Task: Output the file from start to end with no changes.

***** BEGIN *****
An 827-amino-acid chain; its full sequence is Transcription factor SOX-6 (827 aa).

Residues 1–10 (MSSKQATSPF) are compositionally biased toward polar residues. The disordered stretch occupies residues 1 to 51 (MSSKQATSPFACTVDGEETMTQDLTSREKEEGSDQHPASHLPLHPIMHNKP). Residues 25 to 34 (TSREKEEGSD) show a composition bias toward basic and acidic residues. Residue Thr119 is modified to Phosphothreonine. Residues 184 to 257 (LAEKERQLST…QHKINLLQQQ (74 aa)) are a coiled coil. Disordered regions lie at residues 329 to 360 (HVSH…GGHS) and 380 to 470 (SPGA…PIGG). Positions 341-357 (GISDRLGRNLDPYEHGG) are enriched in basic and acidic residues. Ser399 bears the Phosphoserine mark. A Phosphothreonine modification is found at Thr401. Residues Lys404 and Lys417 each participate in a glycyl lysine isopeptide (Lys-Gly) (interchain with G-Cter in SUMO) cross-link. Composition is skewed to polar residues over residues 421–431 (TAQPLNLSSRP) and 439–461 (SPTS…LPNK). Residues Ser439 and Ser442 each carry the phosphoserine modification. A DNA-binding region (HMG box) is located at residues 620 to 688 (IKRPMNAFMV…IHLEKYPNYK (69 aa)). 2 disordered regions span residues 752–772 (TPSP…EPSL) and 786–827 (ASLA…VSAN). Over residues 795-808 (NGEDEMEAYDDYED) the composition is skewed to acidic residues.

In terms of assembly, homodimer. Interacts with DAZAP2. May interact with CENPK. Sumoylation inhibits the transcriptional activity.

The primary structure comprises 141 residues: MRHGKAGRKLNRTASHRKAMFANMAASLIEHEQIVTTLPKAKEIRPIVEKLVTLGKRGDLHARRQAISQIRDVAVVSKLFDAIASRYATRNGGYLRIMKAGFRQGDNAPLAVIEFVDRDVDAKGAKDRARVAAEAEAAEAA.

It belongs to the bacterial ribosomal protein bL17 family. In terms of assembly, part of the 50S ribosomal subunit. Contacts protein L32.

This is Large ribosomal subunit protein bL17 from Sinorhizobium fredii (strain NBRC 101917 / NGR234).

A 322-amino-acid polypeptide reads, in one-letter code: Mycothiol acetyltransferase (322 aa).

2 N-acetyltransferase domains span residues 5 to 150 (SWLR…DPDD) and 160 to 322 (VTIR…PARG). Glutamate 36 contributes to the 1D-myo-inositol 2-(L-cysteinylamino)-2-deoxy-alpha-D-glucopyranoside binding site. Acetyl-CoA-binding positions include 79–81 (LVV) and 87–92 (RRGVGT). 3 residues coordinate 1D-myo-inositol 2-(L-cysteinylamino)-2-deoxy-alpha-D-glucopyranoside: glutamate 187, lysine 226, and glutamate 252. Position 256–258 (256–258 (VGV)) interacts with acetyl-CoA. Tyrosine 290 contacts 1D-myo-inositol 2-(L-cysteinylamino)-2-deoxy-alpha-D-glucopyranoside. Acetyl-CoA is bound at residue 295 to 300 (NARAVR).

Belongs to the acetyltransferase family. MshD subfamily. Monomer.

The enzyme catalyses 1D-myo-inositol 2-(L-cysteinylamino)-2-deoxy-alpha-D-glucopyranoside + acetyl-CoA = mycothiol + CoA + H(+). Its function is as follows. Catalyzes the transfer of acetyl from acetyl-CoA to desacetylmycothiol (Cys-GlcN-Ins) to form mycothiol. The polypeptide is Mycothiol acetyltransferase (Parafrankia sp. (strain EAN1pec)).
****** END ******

An 827-amino-acid chain; its full sequence is Transcription factor SOX-6 (827 aa).

Residues 1–10 (MSSKQATSPF) are compositionally biased toward polar residues. The disordered stretch occupies residues 1 to 51 (MSSKQATSPFACTVDGEETMTQDLTSREKEEGSDQHPASHLPLHPIMHNKP). Residues 25 to 34 (TSREKEEGSD) show a composition bias toward basic and acidic residues. Residue Thr119 is modified to Phosphothreonine. Residues 184 to 257 (LAEKERQLST…QHKINLLQQQ (74 aa)) are a coiled coil. Disordered regions lie at residues 329 to 360 (HVSH…GGHS) and 380 to 470 (SPGA…PIGG). Positions 341-357 (GISDRLGRNLDPYEHGG) are enriched in basic and acidic residues. Ser399 bears the Phosphoserine mark. A Phosphothreonine modification is found at Thr401. Residues Lys404 and Lys417 each participate in a glycyl lysine isopeptide (Lys-Gly) (interchain with G-Cter in SUMO) cross-link. Composition is skewed to polar residues over residues 421–431 (TAQPLNLSSRP) and 439–461 (SPTS…LPNK). Residues Ser439 and Ser442 each carry the phosphoserine modification. A DNA-binding region (HMG box) is located at residues 620 to 688 (IKRPMNAFMV…IHLEKYPNYK (69 aa)). 2 disordered regions span residues 752–772 (TPSP…EPSL) and 786–827 (ASLA…VSAN). Over residues 795-808 (NGEDEMEAYDDYED) the composition is skewed to acidic residues.

In terms of assembly, homodimer. Interacts with DAZAP2. May interact with CENPK. Sumoylation inhibits the transcriptional activity.

The primary structure comprises 141 residues: MRHGKAGRKLNRTASHRKAMFANMAASLIEHEQIVTTLPKAKEIRPIVEKLVTLGKRGDLHARRQAISQIRDVAVVSKLFDAIASRYATRNGGYLRIMKAGFRQGDNAPLAVIEFVDRDVDAKGAKDRARVAAEAEAAEAA.

It belongs to the bacterial ribosomal protein bL17 family. In terms of assembly, part of the 50S ribosomal subunit. Contacts protein L32.

This is Large ribosomal subunit protein bL17 from Sinorhizobium fredii (strain NBRC 101917 / NGR234).

A 322-amino-acid polypeptide reads, in one-letter code: Mycothiol acetyltransferase (322 aa).

2 N-acetyltransferase domains span residues 5 to 150 (SWLR…DPDD) and 160 to 322 (VTIR…PARG). Glutamate 36 contributes to the 1D-myo-inositol 2-(L-cysteinylamino)-2-deoxy-alpha-D-glucopyranoside binding site. Acetyl-CoA-binding positions include 79–81 (LVV) and 87–92 (RRGVGT). 3 residues coordinate 1D-myo-inositol 2-(L-cysteinylamino)-2-deoxy-alpha-D-glucopyranoside: glutamate 187, lysine 226, and glutamate 252. Position 256–258 (256–258 (VGV)) interacts with acetyl-CoA. Tyrosine 290 contacts 1D-myo-inositol 2-(L-cysteinylamino)-2-deoxy-alpha-D-glucopyranoside. Acetyl-CoA is bound at residue 295 to 300 (NARAVR).

Belongs to the acetyltransferase family. MshD subfamily. Monomer.

The enzyme catalyses 1D-myo-inositol 2-(L-cysteinylamino)-2-deoxy-alpha-D-glucopyranoside + acetyl-CoA = mycothiol + CoA + H(+). Its function is as follows. Catalyzes the transfer of acetyl from acetyl-CoA to desacetylmycothiol (Cys-GlcN-Ins) to form mycothiol. The polypeptide is Mycothiol acetyltransferase (Parafrankia sp. (strain EAN1pec)).